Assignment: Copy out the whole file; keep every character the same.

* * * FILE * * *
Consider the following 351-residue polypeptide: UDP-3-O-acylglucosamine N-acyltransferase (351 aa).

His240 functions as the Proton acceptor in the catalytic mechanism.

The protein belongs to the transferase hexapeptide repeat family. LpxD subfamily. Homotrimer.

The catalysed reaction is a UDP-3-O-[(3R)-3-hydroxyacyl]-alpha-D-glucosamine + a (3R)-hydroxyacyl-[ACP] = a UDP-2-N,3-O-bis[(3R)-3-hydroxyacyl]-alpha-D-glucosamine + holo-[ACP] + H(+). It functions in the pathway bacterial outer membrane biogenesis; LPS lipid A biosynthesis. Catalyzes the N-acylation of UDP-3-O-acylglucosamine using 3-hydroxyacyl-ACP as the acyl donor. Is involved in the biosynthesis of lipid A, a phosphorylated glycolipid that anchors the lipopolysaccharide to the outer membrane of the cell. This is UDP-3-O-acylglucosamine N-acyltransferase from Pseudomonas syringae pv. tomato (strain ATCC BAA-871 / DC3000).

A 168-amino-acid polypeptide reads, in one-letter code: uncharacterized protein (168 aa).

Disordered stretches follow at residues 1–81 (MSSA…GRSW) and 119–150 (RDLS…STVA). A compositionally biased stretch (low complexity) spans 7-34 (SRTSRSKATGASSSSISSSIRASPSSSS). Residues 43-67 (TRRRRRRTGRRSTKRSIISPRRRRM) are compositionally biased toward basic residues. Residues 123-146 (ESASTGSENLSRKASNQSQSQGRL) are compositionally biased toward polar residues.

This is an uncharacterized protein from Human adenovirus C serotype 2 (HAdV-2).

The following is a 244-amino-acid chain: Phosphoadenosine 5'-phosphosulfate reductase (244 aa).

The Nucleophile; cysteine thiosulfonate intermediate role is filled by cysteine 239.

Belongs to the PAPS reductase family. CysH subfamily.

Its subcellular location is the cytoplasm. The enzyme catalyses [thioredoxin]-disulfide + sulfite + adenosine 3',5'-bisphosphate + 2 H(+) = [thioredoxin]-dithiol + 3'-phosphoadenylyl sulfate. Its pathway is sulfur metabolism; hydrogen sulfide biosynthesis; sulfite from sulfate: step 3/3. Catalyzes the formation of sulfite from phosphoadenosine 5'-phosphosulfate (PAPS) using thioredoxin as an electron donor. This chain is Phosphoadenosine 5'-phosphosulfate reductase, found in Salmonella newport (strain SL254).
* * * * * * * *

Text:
Consider the following 351-residue polypeptide: UDP-3-O-acylglucosamine N-acyltransferase (351 aa).

His240 functions as the Proton acceptor in the catalytic mechanism.

The protein belongs to the transferase hexapeptide repeat family. LpxD subfamily. Homotrimer.

The catalysed reaction is a UDP-3-O-[(3R)-3-hydroxyacyl]-alpha-D-glucosamine + a (3R)-hydroxyacyl-[ACP] = a UDP-2-N,3-O-bis[(3R)-3-hydroxyacyl]-alpha-D-glucosamine + holo-[ACP] + H(+). It functions in the pathway bacterial outer membrane biogenesis; LPS lipid A biosynthesis. Catalyzes the N-acylation of UDP-3-O-acylglucosamine using 3-hydroxyacyl-ACP as the acyl donor. Is involved in the biosynthesis of lipid A, a phosphorylated glycolipid that anchors the lipopolysaccharide to the outer membrane of the cell. This is UDP-3-O-acylglucosamine N-acyltransferase from Pseudomonas syringae pv. tomato (strain ATCC BAA-871 / DC3000).

A 168-amino-acid polypeptide reads, in one-letter code: uncharacterized protein (168 aa).

Disordered stretches follow at residues 1–81 (MSSA…GRSW) and 119–150 (RDLS…STVA). A compositionally biased stretch (low complexity) spans 7-34 (SRTSRSKATGASSSSISSSIRASPSSSS). Residues 43-67 (TRRRRRRTGRRSTKRSIISPRRRRM) are compositionally biased toward basic residues. Residues 123-146 (ESASTGSENLSRKASNQSQSQGRL) are compositionally biased toward polar residues.

This is an uncharacterized protein from Human adenovirus C serotype 2 (HAdV-2).

The following is a 244-amino-acid chain: Phosphoadenosine 5'-phosphosulfate reductase (244 aa).

The Nucleophile; cysteine thiosulfonate intermediate role is filled by cysteine 239.

Belongs to the PAPS reductase family. CysH subfamily.

Its subcellular location is the cytoplasm. The enzyme catalyses [thioredoxin]-disulfide + sulfite + adenosine 3',5'-bisphosphate + 2 H(+) = [thioredoxin]-dithiol + 3'-phosphoadenylyl sulfate. Its pathway is sulfur metabolism; hydrogen sulfide biosynthesis; sulfite from sulfate: step 3/3. Catalyzes the formation of sulfite from phosphoadenosine 5'-phosphosulfate (PAPS) using thioredoxin as an electron donor. This chain is Phosphoadenosine 5'-phosphosulfate reductase, found in Salmonella newport (strain SL254).